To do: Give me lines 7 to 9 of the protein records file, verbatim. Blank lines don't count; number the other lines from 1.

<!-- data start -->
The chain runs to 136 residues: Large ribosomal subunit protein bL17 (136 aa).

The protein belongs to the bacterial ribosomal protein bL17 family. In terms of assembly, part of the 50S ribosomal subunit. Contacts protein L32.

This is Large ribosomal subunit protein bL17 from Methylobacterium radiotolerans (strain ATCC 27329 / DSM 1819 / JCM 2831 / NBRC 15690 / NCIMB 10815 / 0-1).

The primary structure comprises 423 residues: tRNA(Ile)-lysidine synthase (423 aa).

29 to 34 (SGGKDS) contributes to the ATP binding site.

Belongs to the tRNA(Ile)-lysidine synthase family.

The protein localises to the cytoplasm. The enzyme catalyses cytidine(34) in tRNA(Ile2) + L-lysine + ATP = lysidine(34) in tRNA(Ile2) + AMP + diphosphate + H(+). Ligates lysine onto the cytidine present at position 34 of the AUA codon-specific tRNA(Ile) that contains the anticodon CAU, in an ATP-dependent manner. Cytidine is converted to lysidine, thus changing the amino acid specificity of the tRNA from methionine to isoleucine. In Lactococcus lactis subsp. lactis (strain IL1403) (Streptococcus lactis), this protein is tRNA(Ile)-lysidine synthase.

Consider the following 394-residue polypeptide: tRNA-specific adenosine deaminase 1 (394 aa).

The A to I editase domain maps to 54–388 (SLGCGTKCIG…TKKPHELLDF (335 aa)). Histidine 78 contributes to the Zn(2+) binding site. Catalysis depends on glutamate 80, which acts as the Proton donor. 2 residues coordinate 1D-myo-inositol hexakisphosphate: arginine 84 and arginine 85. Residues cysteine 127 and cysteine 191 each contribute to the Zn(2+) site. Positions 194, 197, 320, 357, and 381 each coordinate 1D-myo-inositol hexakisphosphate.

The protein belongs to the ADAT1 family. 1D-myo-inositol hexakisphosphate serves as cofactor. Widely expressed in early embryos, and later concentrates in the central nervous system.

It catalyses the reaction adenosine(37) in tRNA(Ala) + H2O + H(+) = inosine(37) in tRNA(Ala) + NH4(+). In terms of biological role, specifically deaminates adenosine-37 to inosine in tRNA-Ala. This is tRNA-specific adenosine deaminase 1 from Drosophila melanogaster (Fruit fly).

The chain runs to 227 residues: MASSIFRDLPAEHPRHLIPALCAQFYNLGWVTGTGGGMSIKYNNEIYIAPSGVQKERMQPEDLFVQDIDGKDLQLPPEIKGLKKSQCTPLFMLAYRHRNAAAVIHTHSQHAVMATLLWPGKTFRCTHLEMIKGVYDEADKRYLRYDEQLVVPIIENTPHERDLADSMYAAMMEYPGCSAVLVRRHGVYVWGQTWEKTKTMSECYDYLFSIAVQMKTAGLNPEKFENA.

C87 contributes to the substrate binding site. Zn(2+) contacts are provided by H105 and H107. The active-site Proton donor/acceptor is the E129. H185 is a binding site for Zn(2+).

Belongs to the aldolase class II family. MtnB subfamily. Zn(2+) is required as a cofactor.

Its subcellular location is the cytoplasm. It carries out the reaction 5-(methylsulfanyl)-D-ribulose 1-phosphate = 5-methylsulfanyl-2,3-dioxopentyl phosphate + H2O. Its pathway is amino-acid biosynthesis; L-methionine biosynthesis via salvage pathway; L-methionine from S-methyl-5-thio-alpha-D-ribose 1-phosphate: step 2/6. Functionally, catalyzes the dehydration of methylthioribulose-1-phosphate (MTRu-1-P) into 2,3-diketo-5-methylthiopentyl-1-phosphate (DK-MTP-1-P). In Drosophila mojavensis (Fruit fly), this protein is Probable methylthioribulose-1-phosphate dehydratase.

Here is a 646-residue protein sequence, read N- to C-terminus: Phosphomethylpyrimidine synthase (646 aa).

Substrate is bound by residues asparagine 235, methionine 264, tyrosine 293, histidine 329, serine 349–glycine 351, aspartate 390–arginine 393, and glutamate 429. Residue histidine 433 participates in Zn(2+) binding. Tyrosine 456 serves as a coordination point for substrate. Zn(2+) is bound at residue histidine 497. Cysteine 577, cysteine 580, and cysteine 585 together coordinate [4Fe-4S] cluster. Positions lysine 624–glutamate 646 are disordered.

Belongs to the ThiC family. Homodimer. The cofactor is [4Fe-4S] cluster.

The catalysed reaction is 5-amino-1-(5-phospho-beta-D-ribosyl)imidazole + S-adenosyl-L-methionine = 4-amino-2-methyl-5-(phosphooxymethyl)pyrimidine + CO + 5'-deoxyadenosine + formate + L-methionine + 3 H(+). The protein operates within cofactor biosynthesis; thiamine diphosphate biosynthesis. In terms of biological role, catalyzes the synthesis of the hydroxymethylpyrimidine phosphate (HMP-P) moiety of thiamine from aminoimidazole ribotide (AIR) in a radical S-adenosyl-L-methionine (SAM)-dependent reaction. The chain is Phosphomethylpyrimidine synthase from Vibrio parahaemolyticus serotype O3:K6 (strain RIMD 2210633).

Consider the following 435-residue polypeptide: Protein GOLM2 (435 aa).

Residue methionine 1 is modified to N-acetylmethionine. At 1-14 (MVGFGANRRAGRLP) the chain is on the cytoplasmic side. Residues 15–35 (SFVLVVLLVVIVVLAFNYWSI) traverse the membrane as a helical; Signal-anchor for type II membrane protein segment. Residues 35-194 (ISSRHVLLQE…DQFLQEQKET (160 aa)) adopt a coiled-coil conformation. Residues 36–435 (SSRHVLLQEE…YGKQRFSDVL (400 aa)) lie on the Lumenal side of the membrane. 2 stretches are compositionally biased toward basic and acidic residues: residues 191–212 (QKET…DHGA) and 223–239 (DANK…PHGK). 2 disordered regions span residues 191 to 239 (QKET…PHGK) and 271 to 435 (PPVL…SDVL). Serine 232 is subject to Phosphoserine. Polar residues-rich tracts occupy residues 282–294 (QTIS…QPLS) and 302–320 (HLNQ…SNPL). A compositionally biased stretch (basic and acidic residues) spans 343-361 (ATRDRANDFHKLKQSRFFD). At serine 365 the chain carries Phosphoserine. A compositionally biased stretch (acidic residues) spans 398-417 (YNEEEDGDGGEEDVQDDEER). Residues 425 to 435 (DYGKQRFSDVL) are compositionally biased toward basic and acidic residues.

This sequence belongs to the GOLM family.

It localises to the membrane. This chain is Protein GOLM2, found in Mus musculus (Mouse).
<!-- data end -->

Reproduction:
The protein localises to the cytoplasm. The enzyme catalyses cytidine(34) in tRNA(Ile2) + L-lysine + ATP = lysidine(34) in tRNA(Ile2) + AMP + diphosphate + H(+). Ligates lysine onto the cytidine present at position 34 of the AUA codon-specific tRNA(Ile) that contains the anticodon CAU, in an ATP-dependent manner. Cytidine is converted to lysidine, thus changing the amino acid specificity of the tRNA from methionine to isoleucine. In Lactococcus lactis subsp. lactis (strain IL1403) (Streptococcus lactis), this protein is tRNA(Ile)-lysidine synthase.

Consider the following 394-residue polypeptide: tRNA-specific adenosine deaminase 1 (394 aa).

The A to I editase domain maps to 54–388 (SLGCGTKCIG…TKKPHELLDF (335 aa)). Histidine 78 contributes to the Zn(2+) binding site. Catalysis depends on glutamate 80, which acts as the Proton donor. 2 residues coordinate 1D-myo-inositol hexakisphosphate: arginine 84 and arginine 85. Residues cysteine 127 and cysteine 191 each contribute to the Zn(2+) site. Positions 194, 197, 320, 357, and 381 each coordinate 1D-myo-inositol hexakisphosphate.